Expelling BDP deputies: Let’s not repeat old mistakes

Expelling BDP deputies: Let’s not repeat old mistakes

Deputy Prime Minister Bülent Arınç made an extremely bold and correct statement Monday evening during his interview on Kanal D. He emphasized that revoking the political immunity of the deputies of Peace and Democracy Party (BDP) would only assist the outlawed Kurdistan Workers’ party (PKK), and that this mistake should not be made.

It was a bold statement, because public opinion is now beating the war drums. An initiative, led by the Nationalist Movement Party (MHP), for the lifting of the immunity of BDP deputies and their imprisonment has been gaining momentum.

This has made me remember the Democracy Party (DEP) incident in 1994.

You will remember that this was again during a period when the PKK had increased its attacks and security forces were unable to do much. The rage in public opinion was steadily increasing. In the end, one day, police entered Parliament violently and took the deputies outside by force to arrest them. Then, a prison period that would go on to last for years began.

What happened next?

It was so wrong, and such a major violation of the law and Parliament’s respectability, that as PKK attacks lessened, the public started a period of soul-searching.

This incident served the PKK. Their discourse saying: “Look, now you can see, the Turks cannot even stand a few Kurdish deputies. They do not accept those deputies the Kurds have elected…,” became very effective. As well as accelerating the anger of the regional population, it also drew an intense reaction both domestically and internationally.

In the end, just as these deputies were arrested using such unlawful practices, this time, again as a result of a series of strange decisions, they were released. They were carried on shoulders with a tremendous public display. That day, the PKK declared they had won a victory.

Now, I am asking again: Why would we ever repeat the same mistake?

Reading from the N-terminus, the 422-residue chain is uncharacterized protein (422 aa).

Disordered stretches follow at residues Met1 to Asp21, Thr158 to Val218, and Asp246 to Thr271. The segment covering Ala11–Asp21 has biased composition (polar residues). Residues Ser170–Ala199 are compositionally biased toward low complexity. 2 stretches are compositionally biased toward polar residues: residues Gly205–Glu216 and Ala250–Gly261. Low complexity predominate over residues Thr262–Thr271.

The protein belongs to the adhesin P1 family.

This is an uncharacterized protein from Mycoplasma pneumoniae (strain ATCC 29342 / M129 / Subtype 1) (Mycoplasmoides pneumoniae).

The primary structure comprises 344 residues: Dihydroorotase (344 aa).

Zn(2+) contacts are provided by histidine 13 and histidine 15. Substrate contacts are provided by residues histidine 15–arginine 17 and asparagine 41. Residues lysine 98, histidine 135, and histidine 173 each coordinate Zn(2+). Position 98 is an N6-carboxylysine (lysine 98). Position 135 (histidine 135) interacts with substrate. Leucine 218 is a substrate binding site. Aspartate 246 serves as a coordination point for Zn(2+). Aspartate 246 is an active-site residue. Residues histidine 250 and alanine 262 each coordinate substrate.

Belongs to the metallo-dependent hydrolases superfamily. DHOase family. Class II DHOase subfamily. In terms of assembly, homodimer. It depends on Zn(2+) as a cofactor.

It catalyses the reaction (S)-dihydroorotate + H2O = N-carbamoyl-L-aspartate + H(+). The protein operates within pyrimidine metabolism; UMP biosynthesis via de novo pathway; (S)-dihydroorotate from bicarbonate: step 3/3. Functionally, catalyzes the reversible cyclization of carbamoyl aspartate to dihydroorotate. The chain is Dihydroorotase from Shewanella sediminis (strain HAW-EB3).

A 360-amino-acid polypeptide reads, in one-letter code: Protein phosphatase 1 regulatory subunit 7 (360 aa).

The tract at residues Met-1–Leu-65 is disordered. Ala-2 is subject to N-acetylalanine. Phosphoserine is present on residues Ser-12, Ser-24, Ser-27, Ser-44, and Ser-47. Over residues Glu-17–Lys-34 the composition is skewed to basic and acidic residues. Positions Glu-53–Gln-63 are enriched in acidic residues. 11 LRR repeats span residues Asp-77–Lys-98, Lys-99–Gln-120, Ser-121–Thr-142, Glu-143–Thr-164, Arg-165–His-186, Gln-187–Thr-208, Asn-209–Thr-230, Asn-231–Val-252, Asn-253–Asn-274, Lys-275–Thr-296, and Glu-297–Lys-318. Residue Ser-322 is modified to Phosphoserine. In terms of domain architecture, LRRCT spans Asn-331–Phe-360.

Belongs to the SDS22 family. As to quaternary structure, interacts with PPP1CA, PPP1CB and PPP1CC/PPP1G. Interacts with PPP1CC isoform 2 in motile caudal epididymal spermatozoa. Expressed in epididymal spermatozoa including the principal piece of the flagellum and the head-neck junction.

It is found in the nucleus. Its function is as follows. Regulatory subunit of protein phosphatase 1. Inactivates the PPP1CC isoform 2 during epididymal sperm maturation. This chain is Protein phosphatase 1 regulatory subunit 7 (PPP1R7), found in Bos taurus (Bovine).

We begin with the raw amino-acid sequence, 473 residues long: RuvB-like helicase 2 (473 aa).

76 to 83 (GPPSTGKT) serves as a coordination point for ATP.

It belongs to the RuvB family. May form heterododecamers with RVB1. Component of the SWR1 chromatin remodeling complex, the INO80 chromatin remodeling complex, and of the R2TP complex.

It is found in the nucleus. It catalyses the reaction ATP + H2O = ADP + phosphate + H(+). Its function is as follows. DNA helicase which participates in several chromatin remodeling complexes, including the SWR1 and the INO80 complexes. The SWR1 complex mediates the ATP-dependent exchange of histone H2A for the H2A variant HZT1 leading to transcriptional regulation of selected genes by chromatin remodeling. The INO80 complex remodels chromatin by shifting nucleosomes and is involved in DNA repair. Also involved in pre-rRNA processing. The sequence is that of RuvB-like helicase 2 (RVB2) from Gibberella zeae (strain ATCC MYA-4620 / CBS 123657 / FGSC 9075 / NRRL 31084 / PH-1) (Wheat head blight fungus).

No matter what they say… Even if it is true that the BDP is an extension of the PKK, it would be a huge mistake to silence and to push outside the system the people that 2.5 million Kurds have elected.

Separately, chair immunity is extremely important. Deputies should be able to express their views openly, unless they promote terror or incite people to arms and kill each other. They should even be able to say: “I want an independent Kurdistan.” If we do not respect these principles, then each step we take will, in the end, turn back like a boomerang and hit us.

Let’s not forget, when one day this issue is decided to be solved, then again we will be in need of the BDP. Since I cannot think of a government that would be as bold or powerful as to sit at the negotiating table with Öcalan or the PKK, I believe we should again look after and protect the BDP.

These incidents will continue, get ready
I think it is only natural that ruling parties and security forces repeat the same words after each incident. Words are exhausted after reacting to every incident that has occurred over so many years. The public does not even believe in these statements now.

Rather, let’s quit slogan-chanting reactions.

These PKK attacks will not end. We have been fooling ourselves for years by saying: “It has ended, it will end.” We always blamed the security forces for incompetence. We never understood that the guerilla-type war was never going to end quickly.

Let’s get used to it. Let’s not stop taking precautions, but let’s stop daydreaming.

The PKK will again strike at the most unexpected moment, in an unexpected place. The more we approach these incidents with a level head, the more we will win.

Kurds, what do you say? Speak up…
We talk to each other and express our views on the PKK. Except for a few, Kurdish thinkers are silent. We cannot attribute this only to fear of the PKK. Of course, there is a certain fear, but at the base of it an oriental smartness thinking: “let’s wait, we’ll side with whoever wins” can be sensed.

One day, their children or grandchildren will ask them: “Grandpa, what did you do in the war?”

It is up to you whether you adopt the PKK’s stance; or in other words, armed struggle till the end. If not, then speak up to stand up for your rights through peaceful means. Meanwhile, there is a point we should not miss: No guerilla movement has achieved what it wanted through terror.

Unfortunately, it is the innocent Kurdish and Turkish citizens who will pay the bitterest price in this war.
Isn’t it a pity?